Several years ago a buddy and I decided to train for a trail run. As I mentioned in yesterday’s blog, we live at roughly 5,000 feet and the trail run would be at elevations between 4,000 and 8,500 feet. As we began training in the mountains at higher elevations, we both noticed a marked shortness of breath. We believed it was the altitude affecting us.
As we continued training, we both noticed that it seemed that the altitude was bothering us less and less – even though we had just a few hours of exposure each week. Because most literature supports a “stay at altitude for three weeks” format of altitude acclimatization, I wondered if anyone had looked at intermittent exposure.
I contacted Dr. Randy Wilber, head physiologist for the U.S.Olympic Training Center and asked if he had seen anything on intermittent exposure. He said he hadn’t. I asked his opinion on the experience we had with our once-per-week format and he said that though there’s no evidence, he had to believe that some expose is better than none and does offer some form of adaptation.
When I was training for the trail run, I had no way to easily measure whether my weekly exposure was beneficial or not.
As I mentioned in yesterday’s blog, I purchased a pulse oximeter in 2010. Since that time, I’ve taken samples of oxygen saturation (SPO2) at 5,000 feet and at 9,100 feet for myself. Know that this is a sample size of one and the experiment was far from controlled and scientific. That written, here’s what I’ve found:
SPO2 at home, 5,000 feet runs 98 most of the time
SPO2 at 9,100 feet runs 92 if I have not been at altitude for over four weeks
If I have 24 to 72 hours of exposure to 9,100 feet every three weeks, SPO2 runs at 96 (know that I sleep at 9,100 and exercise is most often at higher altitudes)
At the end of last summer, when altitude exposure at 9,100 was more frequent than every 21 days, my SPO2 would be between 97 and 98
In summary, for me, intermittent exposure to altitude does help SPO2 and I can feel the difference as well. It's an advantage for me. Though I didn’t collect as much data on pulse rate, I did see pulse rate drop on a track similar to the rise in SPO2. This is good - more oxygen saturation for less work for my heart.
If you wonder what’s happening to your oxygen saturation when you travel to the mountains for fun, training or racing I suggest picking up a pulse oximeter and taking some measurements. You can get a quality device for around $50.
For awhile, I’ve tried to determine if repeated short-term exposure to altitude can help with the acclimatization process. This curiosity is geared primarily for people living in a Front Range situation and then doing fun activities, training or racing in the mountains.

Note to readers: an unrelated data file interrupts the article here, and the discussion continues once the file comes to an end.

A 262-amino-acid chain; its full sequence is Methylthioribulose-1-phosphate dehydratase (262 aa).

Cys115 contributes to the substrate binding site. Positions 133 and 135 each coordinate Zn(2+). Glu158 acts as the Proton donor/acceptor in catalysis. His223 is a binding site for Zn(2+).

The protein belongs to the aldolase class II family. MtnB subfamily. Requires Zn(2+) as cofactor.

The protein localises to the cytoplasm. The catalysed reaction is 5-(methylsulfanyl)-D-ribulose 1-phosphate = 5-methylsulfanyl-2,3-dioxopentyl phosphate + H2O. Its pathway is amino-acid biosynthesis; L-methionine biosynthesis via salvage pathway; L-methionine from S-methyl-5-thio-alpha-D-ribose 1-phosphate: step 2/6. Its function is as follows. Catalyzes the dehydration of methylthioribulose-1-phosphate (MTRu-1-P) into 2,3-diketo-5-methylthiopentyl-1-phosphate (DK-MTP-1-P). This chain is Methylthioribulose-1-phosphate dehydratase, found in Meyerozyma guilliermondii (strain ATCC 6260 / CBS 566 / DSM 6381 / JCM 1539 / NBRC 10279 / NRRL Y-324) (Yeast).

To help me determine if short-term exposure to altitude might help acclimatize people so that they can enjoy fun activities, training and racing at altitude, I picked up a pulse oximeter. I mentioned the pulse oximeter in a 2010 blog. My personal interest in the numbers is for alpine skiing, Nordic skiing, trail running, road cycling, mountain biking and hiking.
A pulse oximeter is a non-invasive way to measure the amount of oxygen the blood is carrying. The number displayed is expressed as a percentage of the maximum amount the blood could carry at 100 percent. At sea level, typical saturation values are 97 to 99 percent in healthy people. At 5,000 feet it might drop to 95 percent and at around 10,000 feet it may dip to 90 percent. Somewhere around 10,000 feet there is a big change and oxygen saturation can drop to 80 percent or below.
Acclimatizing to various altitudes can help improve these numbers up to a point. Know there is individual variability in the acclimation process and there is even variability among native dwellers at any altitude, beginning at birth.
Children born at various altitudes have similar oxygen saturations during the first 24 to 48 hours of life and the values change within the first four months of life. For example, newborns in Denver, Colorado (5,280 feet, considered moderate altitude) have saturation levels of 85 to 97 percent while those born in Leadville, Colorado (10,152 feet, considered high altitude) are 85 to 93 percent.
Though the time periods noted in a medical column weren’t exactly the same, it is interesting to note that after four months, the Leadville infants were between 89 and 93 percent saturation during wakefulness. Healthy, awake infants under the age of two measured between 90 and 99 percent in Denver. So there was some shifting up, particularly on the low end.
You can pick up a pulse oximeter at many local pharmacies. A common use for these devices includes measuring oxygen saturation in people with compromised lung function. Pilots and mountain climbers also use the devices to determine when supplemental oxygen might be necessary to avoid fainting.
I’ve been playing with an oximeter to look at oxygen saturation at my house (roughly 5,000 ft. measured on my Garmin) and Frisco, Colorado (roughly 9,100 ft.) I did this because much of my fun, training and racing is done at altitudes of 7,500 ft. or more and I was curious if my oxygen saturation changed much between the Front Range and the Colorado mountains.
The next blog will be more about what I’ve noticed in my experiment of one.
Yesterday I was talking with a person I hadn’t seen in awhile. This person told me they were interested in entering a race (in this case a sprint triathlon) but they didn’t want to enter the event because they were afraid of being last and having everyone stare at them.